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What Is a Simile?
A simile is a figure of speech and type of metaphor that compares two different things using the words “like” or “as.”
The purpose of a simile is to help describe one thing by comparing it to another thing that is perhaps seemingly unrelated. For example, when Forrest Gump, the titular character from the 1994 film Forrest Gump, uses the simile, “Life is like a box of chocolates,” he is intending to show how unpredictable life is, in much the same way as picking a random chocolate from a box and not knowing what flavor you have until you bite into it.
How Do Similes Work?
Similes often use hyperbole, or exaggeration, for emphasis. In the simile, “He ran as fast as lightning,” the writer isn’t suggesting that the subject is actually as fast as lightning, but is using the hyperbolic simile to make the comparison and craft a compelling description.
Similes are a great way to make writing more exciting and memorable without losing clarity. Writers often use similes to introduce concrete images (like boxes of chocolates) into writing about abstract concepts (like life).
Readers are more explicitly aware of the direct comparison that’s being made with a simile compared to a metaphor, which is often more poetic and subtle. Learn more about metaphors in our complete guide here.
How Do You Write a Good Simile?
Similes are the easiest of all comparisons to write because they follow an easy formula: "X is like Y.” A good simile is:
- Simple and clear. You don’t need to write like Shakespeare to write a great simile; many strong similes use plain, everyday speech. Think about what you’re trying to compare and the context you’re doing it in. Does the simile fit the emotion of the scene? Does it fit the character or characters in that scene?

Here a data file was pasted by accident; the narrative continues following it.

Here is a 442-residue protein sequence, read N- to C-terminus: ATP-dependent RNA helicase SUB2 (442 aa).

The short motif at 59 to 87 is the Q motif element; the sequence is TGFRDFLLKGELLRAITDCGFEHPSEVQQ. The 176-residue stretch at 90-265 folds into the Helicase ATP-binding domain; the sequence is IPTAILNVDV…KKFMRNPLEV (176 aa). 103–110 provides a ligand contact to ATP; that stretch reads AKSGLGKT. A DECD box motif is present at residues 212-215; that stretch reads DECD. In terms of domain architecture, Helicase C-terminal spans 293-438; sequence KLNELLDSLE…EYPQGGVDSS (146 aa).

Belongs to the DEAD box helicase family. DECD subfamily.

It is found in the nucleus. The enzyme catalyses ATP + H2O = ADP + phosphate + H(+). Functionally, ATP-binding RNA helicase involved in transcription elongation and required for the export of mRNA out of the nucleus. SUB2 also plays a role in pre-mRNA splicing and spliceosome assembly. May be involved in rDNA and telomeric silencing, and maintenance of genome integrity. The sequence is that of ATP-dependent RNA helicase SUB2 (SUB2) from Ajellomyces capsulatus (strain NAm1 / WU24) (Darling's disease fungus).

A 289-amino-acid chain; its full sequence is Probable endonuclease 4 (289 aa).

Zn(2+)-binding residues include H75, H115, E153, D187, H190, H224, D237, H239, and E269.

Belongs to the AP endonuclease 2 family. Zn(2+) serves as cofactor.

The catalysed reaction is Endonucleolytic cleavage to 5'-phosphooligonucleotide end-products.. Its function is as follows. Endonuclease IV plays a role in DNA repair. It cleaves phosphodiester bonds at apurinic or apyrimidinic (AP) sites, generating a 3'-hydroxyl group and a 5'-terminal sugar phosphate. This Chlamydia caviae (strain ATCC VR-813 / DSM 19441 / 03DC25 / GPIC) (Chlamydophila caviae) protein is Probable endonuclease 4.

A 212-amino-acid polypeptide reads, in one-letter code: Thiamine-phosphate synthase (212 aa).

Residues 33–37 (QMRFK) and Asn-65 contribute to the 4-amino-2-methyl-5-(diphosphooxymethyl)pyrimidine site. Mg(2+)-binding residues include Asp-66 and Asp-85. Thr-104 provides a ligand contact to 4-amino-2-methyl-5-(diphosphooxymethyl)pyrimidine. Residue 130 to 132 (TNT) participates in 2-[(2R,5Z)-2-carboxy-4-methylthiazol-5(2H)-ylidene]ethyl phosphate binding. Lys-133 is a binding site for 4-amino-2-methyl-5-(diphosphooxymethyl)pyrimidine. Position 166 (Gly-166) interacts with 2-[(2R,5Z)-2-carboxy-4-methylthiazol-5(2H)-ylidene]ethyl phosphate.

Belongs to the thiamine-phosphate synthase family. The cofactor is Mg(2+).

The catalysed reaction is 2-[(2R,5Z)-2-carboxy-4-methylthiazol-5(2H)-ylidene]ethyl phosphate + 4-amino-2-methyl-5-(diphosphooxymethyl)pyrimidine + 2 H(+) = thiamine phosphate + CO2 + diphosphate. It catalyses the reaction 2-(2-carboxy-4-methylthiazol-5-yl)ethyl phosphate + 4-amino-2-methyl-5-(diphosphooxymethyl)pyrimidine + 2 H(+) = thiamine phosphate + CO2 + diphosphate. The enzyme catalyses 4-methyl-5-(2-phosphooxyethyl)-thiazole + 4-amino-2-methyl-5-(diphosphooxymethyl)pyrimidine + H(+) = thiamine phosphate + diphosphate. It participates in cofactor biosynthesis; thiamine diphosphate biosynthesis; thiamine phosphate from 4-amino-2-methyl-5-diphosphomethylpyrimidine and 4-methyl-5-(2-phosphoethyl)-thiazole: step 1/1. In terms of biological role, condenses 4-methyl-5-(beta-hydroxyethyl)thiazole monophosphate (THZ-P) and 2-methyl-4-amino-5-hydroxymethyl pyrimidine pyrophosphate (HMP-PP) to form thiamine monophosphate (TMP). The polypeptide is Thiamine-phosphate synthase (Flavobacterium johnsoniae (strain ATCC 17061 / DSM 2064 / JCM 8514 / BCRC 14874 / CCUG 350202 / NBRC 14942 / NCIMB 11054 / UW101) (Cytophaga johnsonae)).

- Visual. A simile is intended to paint a picture in the reader’s mind about a particular character or situation. Make sure that the image is as vivid as possible.
- Original. This can be tough, but try and avoid clichés or similes that have been used in the past. Think about the imagery you’re trying to evoke for the reader, and don’t pick the first comparison that comes to your mind—this is usually the easy choice, and it won’t be as powerful as your second or third idea.
Similes are a great literary device to spice up your writing, but you should use similes sparingly, otherwise they can become distracting to readers.
3 Examples of Similes in Literature
The use of similes is widespread in literature of all kinds, because using similes can create vivid descriptions. Some popular simile examples from literature include:
- Margaret Atwood, The Handmaid’s Tale (1985). “Time has not stood still. It has washed over me, washed me away, as if I’m nothing more than a woman of sand, left by a careless child too near the water.”
- Sir Arthur Conan Doyle, The Adventure of the Three Gables (1926). “She entered with ungainly struggle like some huge awkward chicken, torn, squawking, out of its coop.”
- William Wordsworth, “Daffodils” (1807). “I wandered lonely as a cloud that floats on high o’er vales and hills.”
What Is the Difference Between Simile and Metaphor?
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Similes and metaphors are two closely related literary terms, and they are often confused for one another because they are both types of comparison and forms of figurative language (or non-literal language).
In fact, similes are a type of metaphor, because metaphor is a general term to describe a comparison that is often poetic. Similes have two more specific attributes that make them a subset of metaphor:
- A simile uses like or as. This is the most basic requirement of a simile, and it’s an easy one to notice—all similes use either like or as to make their comparison.
- A simile is often more obvious than a metaphor. Similes are relatively more obvious when compared to metaphors because of their use of like or as—those two words act as flags to indicate to readers that the comparison is a simile. By using like or as, readers can recognize that they should suspend their disbelief for the comparison, because the writer isn’t attempting to convince readers that X is Y (as a metaphor would), but merely invite them to notice that X is like Y.
Learn more about the differences and similarities between metaphor and simile in our complete guide here.
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